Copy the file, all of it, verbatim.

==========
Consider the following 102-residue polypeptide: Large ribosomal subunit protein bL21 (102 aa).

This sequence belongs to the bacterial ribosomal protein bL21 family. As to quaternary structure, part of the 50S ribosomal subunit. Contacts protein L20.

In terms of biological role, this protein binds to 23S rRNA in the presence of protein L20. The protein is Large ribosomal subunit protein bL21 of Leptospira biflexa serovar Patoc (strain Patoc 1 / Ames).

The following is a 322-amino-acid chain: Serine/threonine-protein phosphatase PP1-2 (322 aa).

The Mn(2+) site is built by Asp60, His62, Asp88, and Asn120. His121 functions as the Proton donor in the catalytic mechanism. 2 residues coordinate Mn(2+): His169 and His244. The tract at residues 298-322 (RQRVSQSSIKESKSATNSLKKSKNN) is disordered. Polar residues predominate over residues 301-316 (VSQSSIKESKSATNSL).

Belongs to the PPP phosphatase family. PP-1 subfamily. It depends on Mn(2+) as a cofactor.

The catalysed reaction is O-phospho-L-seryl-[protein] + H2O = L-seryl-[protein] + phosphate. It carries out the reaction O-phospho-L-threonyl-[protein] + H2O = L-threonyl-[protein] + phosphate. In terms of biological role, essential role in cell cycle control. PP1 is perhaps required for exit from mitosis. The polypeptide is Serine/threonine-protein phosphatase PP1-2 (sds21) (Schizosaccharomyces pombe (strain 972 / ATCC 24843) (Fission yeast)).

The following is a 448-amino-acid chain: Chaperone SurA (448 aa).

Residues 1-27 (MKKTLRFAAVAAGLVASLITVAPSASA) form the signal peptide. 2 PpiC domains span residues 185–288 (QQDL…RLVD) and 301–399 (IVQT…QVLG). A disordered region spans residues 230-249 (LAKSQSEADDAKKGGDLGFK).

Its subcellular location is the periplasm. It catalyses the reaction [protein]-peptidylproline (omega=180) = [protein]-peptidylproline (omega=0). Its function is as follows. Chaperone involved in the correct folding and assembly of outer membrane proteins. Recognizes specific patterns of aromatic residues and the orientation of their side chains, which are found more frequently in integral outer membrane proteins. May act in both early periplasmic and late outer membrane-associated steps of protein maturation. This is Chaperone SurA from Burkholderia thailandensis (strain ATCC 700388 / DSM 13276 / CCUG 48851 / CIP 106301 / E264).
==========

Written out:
Consider the following 102-residue polypeptide: Large ribosomal subunit protein bL21 (102 aa).

This sequence belongs to the bacterial ribosomal protein bL21 family. As to quaternary structure, part of the 50S ribosomal subunit. Contacts protein L20.

In terms of biological role, this protein binds to 23S rRNA in the presence of protein L20. The protein is Large ribosomal subunit protein bL21 of Leptospira biflexa serovar Patoc (strain Patoc 1 / Ames).

The following is a 322-amino-acid chain: Serine/threonine-protein phosphatase PP1-2 (322 aa).

The Mn(2+) site is built by Asp60, His62, Asp88, and Asn120. His121 functions as the Proton donor in the catalytic mechanism. 2 residues coordinate Mn(2+): His169 and His244. The tract at residues 298-322 (RQRVSQSSIKESKSATNSLKKSKNN) is disordered. Polar residues predominate over residues 301-316 (VSQSSIKESKSATNSL).

Belongs to the PPP phosphatase family. PP-1 subfamily. It depends on Mn(2+) as a cofactor.

The catalysed reaction is O-phospho-L-seryl-[protein] + H2O = L-seryl-[protein] + phosphate. It carries out the reaction O-phospho-L-threonyl-[protein] + H2O = L-threonyl-[protein] + phosphate. In terms of biological role, essential role in cell cycle control. PP1 is perhaps required for exit from mitosis. The polypeptide is Serine/threonine-protein phosphatase PP1-2 (sds21) (Schizosaccharomyces pombe (strain 972 / ATCC 24843) (Fission yeast)).

The following is a 448-amino-acid chain: Chaperone SurA (448 aa).

Residues 1-27 (MKKTLRFAAVAAGLVASLITVAPSASA) form the signal peptide. 2 PpiC domains span residues 185–288 (QQDL…RLVD) and 301–399 (IVQT…QVLG). A disordered region spans residues 230-249 (LAKSQSEADDAKKGGDLGFK).

Its subcellular location is the periplasm. It catalyses the reaction [protein]-peptidylproline (omega=180) = [protein]-peptidylproline (omega=0). Its function is as follows. Chaperone involved in the correct folding and assembly of outer membrane proteins. Recognizes specific patterns of aromatic residues and the orientation of their side chains, which are found more frequently in integral outer membrane proteins. May act in both early periplasmic and late outer membrane-associated steps of protein maturation. This is Chaperone SurA from Burkholderia thailandensis (strain ATCC 700388 / DSM 13276 / CCUG 48851 / CIP 106301 / E264).